Travel becomes so much more fulfilling when there’s a goal in mind, a path to follow, and a beer in hand. One thing Europe has been doing for a long, long time is making beer. The Christian monks used it to get people to come to church. Soon after, it became the backbone of European society.
I sat down with contributing editor for Draft Magazine, Joe Stange. Joe lives and works in Berlin, Germany, where he studies, writes, and lives beer. He’s also written two very useful books about beer and Belgium. The first is called Around Brussels in 80 Beers, a nifty guide for hitting Brussels with some knowledge about their local brews before getting flabbergasted by the massive variety available. The second is the co-authored The Good Beer Guide to Belgium, a comprehensive primer to the best pubs, cafés, breweries, and beers in Belgium. Joe has also guest judged beer competitions in Belgium, the UK, and the good ol’ US of A. The guy knows beer.
We decided to meet at a new gastropub over in Kreuzberg, Dolden Mädel. Here’s what he had to say about traveling to Europe and finding some really special beer experiences:
As an American who is thinking of coming to Europe and loves beer, where are the real places to find beer and brewers who are wholly unique?
There are five pilgrimages that people from the States should make in Europe. Bearing in mind always, that as Americans we tend not to have that much vacation time–couple weeks a year if we’re lucky. Obviously it’s not cheap to come over to Europe. So you want to make it count.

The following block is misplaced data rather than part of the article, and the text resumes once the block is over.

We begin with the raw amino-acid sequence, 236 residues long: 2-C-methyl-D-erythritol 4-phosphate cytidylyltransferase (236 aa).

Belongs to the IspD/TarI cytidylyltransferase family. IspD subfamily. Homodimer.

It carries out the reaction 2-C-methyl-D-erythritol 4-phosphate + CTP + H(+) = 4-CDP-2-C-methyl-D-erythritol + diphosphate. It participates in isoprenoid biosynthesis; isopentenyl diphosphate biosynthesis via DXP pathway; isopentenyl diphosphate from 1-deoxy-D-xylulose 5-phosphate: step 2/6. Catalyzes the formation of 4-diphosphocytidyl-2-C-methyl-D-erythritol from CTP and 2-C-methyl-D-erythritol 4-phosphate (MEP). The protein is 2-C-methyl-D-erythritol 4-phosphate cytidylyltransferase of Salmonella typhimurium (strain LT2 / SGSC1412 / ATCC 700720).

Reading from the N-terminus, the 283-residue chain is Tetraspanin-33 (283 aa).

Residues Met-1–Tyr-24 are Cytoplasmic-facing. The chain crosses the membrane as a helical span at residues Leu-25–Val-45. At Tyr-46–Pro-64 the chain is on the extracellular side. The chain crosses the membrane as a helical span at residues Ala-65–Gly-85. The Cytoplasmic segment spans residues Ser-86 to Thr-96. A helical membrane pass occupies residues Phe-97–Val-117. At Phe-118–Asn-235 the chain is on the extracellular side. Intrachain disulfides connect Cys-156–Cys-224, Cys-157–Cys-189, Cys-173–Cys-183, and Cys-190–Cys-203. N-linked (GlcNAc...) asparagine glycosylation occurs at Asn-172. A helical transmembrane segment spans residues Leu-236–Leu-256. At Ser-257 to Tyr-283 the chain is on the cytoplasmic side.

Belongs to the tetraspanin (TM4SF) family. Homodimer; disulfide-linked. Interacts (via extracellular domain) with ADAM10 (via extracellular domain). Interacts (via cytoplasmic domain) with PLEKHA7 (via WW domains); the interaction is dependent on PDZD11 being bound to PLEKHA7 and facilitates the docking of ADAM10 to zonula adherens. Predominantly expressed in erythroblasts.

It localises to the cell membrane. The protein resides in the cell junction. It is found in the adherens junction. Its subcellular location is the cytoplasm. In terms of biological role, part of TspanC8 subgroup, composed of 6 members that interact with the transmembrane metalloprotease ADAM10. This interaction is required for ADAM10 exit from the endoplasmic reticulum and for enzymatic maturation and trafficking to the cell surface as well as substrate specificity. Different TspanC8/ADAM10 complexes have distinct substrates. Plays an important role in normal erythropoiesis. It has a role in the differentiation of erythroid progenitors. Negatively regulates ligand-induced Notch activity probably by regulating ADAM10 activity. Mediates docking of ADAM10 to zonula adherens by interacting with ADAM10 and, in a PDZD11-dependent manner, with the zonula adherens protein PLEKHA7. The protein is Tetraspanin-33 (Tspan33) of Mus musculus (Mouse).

What I would hone in on and reconnect with are the European folk beers. You don’t need to come to Europe to drink their American-style craft or their IPAs. You’ll pay extra for those when you could be sitting in the rural cafés with the folks that are still drinking the same old fashioned, flavorful beers that inspired our beers. The beers that they’ve been drinking for centuries. You know, they pay a couple euros for a half liter. I think that’s the experience. Sometimes the beer geek loses sight of the importance of the experience. They like to collect beers: Like, “I went to this place, I drank that beer in some big city craft beer bar.” But, that’s…so what? You can get almost any beer you want in the mail these days. More and more tap houses have 50 or 100 taps, and crazy bottles lists.
You can get what you want, except the experience. You have to go there for the experience.